President Joe Biden on Thursday contradicted Vice President Kamala Harris’s assertion less than a week ago that Russian sanctions would “absolutely” deter Russia from invading Ukraine.
Speaking from the White House, Biden told reporters that “no one expected the sanctions to prevent anything from happening,” referencing Russia’s Wednesday evening invasion of Ukraine. Russian leader Vladimir Putin ordered a “special operation” into Ukraine that has resulted in ongoing heavy military clashes between the two countries and the Russian seizure of the Chernobyl nuclear power plant.
Before the invasion four days ago, Harris gave a nearly exact opposition opinion.
“Absolutely, we strongly believe [that],” Harris said when questioned by a reporter about the effectiveness of sanctions against Russia. “It will exact absolute harm for the Russian economy,” she said. “The purpose of the sanctions has always been and continues to be deterrence.”
BIDEN, TODAY: "No one expected the sanctions to prevent anything from happening."
HARRIS, SUNDAY: "The purpose of the sanctions has always been and continues to be deterrence." pic.twitter.com/gIhTmRpXJb
— RNC Research (@RNCResearch) February 24, 2022
Last week, national security adviser Jake Sullivan said Biden thought sanctions were actually meant to “deter” Russian aggression, contradicting Biden’s Thursday statement. “The President believes that sanctions are intended to deter,” he claimed:
On Feb. 11, Jake Sullivan, the national security adviser, said that “the President believes that sanctions are intended to deter.”
Today, @potus told us: “No one expected the sanctions to prevent anything from happening."
Those are basically the opposite of each other.
— Michael D. Shear (@shearm) February 24, 2022
The White House’s conflicting messaging comes after Biden said in January that if Russia invades, it will be held accountable.
“And it depends on what it does. It’s one thing if it’s a minor incursion and then we end up having a fight about what to do and not do,” Biden said during a press conference.
During Thursday’s press conference, Biden announced new sanctions on Russia, but none that target Vladimir Putin personally or the lucrative Russian energy industry. Biden refused to answer why he chose not to sanction Putin directly. Biden ignored the question multiple times, opting to answer questions from other reporters.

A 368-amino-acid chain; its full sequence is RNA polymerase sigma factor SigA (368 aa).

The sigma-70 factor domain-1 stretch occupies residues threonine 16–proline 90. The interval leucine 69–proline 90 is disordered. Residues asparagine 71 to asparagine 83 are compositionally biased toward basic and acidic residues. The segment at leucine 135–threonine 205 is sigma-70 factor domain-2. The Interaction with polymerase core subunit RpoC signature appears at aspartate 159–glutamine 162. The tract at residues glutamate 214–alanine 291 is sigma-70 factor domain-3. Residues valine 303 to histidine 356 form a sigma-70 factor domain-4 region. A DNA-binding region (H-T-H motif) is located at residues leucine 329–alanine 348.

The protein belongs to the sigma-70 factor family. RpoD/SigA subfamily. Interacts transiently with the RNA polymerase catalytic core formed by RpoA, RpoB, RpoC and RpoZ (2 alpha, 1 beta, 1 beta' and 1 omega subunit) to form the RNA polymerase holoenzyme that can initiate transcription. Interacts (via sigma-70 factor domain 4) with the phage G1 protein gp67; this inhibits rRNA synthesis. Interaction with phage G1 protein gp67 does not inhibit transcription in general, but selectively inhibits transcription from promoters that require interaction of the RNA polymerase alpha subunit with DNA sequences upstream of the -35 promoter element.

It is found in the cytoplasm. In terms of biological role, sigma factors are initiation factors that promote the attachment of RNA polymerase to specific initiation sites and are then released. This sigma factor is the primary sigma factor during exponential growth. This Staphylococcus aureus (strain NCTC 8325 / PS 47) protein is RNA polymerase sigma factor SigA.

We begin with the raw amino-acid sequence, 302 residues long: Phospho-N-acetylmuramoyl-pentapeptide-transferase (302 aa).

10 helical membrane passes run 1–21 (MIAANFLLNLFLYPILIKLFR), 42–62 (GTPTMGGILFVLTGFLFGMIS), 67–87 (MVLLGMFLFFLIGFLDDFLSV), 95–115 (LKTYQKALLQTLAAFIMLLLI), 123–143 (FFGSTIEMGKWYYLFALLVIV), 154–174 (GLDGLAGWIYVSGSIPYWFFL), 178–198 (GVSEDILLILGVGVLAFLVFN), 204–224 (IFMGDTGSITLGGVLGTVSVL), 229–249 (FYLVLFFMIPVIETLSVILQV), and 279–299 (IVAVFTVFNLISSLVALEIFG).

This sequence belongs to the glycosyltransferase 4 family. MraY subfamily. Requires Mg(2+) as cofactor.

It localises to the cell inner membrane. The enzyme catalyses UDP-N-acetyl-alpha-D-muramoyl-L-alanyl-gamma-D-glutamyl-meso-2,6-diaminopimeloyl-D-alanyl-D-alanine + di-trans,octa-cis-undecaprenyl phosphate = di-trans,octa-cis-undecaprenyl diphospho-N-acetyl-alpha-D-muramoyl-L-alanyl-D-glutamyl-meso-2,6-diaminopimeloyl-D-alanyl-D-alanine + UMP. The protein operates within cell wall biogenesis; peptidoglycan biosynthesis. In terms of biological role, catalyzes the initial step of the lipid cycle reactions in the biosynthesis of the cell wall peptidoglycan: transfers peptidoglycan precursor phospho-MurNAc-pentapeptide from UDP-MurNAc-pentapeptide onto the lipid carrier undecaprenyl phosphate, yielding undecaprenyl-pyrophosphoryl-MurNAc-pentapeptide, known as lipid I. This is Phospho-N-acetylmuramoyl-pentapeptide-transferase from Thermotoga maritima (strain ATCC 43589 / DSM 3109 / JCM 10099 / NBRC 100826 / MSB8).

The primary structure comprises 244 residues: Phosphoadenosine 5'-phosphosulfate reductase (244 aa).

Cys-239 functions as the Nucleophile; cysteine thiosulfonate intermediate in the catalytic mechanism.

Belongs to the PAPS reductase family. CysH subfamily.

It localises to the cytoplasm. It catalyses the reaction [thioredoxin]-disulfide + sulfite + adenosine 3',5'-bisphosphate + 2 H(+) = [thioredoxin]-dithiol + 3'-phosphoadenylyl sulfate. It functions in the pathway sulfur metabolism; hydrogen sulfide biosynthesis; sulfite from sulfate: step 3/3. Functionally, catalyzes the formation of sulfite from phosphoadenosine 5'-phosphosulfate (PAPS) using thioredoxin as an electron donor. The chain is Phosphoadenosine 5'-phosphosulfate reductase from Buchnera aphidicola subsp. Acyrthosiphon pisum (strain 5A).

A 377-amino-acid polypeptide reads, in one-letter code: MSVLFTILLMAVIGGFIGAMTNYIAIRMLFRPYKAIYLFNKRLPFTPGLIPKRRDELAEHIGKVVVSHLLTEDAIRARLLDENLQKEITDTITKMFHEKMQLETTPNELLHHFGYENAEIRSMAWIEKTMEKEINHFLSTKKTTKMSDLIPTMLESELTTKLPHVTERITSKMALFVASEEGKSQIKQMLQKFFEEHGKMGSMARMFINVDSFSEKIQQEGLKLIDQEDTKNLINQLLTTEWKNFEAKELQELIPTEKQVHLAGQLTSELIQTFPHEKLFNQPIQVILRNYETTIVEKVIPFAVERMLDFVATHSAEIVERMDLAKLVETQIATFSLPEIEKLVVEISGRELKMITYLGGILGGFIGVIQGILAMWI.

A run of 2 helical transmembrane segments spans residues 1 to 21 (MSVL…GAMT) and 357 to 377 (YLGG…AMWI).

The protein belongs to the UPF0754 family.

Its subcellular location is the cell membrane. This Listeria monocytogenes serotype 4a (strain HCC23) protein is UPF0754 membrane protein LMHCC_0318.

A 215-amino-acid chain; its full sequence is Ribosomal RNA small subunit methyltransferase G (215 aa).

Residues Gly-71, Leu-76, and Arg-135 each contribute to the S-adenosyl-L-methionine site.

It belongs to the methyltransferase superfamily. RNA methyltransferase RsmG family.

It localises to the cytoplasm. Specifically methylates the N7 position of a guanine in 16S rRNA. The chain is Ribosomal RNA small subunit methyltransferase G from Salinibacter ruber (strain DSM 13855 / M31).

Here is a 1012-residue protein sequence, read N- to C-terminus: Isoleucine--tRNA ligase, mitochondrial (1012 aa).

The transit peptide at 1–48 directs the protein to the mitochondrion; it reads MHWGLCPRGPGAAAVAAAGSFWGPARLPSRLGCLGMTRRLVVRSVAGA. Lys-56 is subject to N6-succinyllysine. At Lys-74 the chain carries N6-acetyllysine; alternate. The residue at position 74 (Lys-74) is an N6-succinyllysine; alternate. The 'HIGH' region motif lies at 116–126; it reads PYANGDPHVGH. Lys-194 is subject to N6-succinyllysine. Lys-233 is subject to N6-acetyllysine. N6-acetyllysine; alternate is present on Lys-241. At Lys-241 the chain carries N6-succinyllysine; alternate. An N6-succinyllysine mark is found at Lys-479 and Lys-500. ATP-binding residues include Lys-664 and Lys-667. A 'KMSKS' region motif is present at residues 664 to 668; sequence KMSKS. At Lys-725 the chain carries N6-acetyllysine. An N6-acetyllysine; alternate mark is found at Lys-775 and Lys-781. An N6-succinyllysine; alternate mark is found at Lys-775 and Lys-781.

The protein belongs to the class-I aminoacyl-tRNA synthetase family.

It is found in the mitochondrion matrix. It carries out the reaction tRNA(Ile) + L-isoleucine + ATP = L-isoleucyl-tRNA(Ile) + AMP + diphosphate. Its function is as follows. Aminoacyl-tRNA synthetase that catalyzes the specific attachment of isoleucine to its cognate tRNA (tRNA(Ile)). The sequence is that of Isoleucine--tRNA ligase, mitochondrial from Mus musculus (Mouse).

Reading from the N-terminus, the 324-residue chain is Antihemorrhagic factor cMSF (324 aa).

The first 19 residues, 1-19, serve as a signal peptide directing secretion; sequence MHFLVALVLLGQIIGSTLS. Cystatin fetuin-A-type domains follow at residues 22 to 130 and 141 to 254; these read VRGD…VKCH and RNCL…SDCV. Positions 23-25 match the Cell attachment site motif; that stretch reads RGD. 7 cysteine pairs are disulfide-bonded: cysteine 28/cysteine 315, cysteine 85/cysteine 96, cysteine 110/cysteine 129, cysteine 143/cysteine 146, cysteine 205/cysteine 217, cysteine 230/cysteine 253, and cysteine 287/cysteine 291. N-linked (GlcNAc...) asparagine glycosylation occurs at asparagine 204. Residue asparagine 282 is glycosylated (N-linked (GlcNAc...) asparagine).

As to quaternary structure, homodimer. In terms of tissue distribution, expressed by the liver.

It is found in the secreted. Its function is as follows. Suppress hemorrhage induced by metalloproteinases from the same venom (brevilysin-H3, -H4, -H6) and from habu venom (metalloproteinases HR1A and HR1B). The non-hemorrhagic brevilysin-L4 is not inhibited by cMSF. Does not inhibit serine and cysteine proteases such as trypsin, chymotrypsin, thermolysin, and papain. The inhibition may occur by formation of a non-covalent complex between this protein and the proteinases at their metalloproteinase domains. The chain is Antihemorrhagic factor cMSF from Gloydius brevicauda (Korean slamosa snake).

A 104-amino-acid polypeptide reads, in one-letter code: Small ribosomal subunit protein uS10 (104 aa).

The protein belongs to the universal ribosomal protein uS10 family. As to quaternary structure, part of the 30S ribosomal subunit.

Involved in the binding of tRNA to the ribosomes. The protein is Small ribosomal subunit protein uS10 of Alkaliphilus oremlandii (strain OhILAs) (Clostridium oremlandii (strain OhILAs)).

Also, @USTreasury says it's sanctioning "additional Russian elites and their family members and imposing additional new prohibitions related to new debt and equity of major Russian state-owned enterprises and large privately owned financial institutions."
— Steve Herman (@W7VOA) February 24, 2022
Doocy asks Biden if he underestimated Putin pic.twitter.com/NKZpYuI9h0
— The Post Millennial (@TPostMillennial) February 24, 2022
The Germans have vetoed the U.S. from using Swift sanctions.
Biden deferred to them.
America First vs consensus
— Richard Grenell (@RichardGrenell) February 24, 2022
Flight radar shows aircrafts being diverted around Ukraine on Thursday after the country closed its airspace to civilian flights.
📸 FlightRadar24 pic.twitter.com/hW3yqA6J3g
— CBS News (@CBSNews) February 24, 2022
Former Donald Trump criticized Biden’s sanctions on Tuesday as “weak” and “insignificant.”
“Russia has become very very rich during the Biden Administration, with oil prices doubling and soon to be tripling and quadrupling. The weak sanctions are insignificant relative to taking over a country and a massive piece of strategically located land,” Trump said in a statement.
Ukrainian President Volodymyr Zelensky has also repeatedly criticized the lack of sanctions against Russia in the face of evidence that Putin would soon attack.
“Some leaders suggest a format of responding format (…) after a possible escalation on the part of Russia to introduce a strong sanctions policy,” Zelensky said in December. “Here, it seems to me that we were able to explain to our European colleagues that the sanctions policy following (such escalation – ed.) won’t matter to anyone.”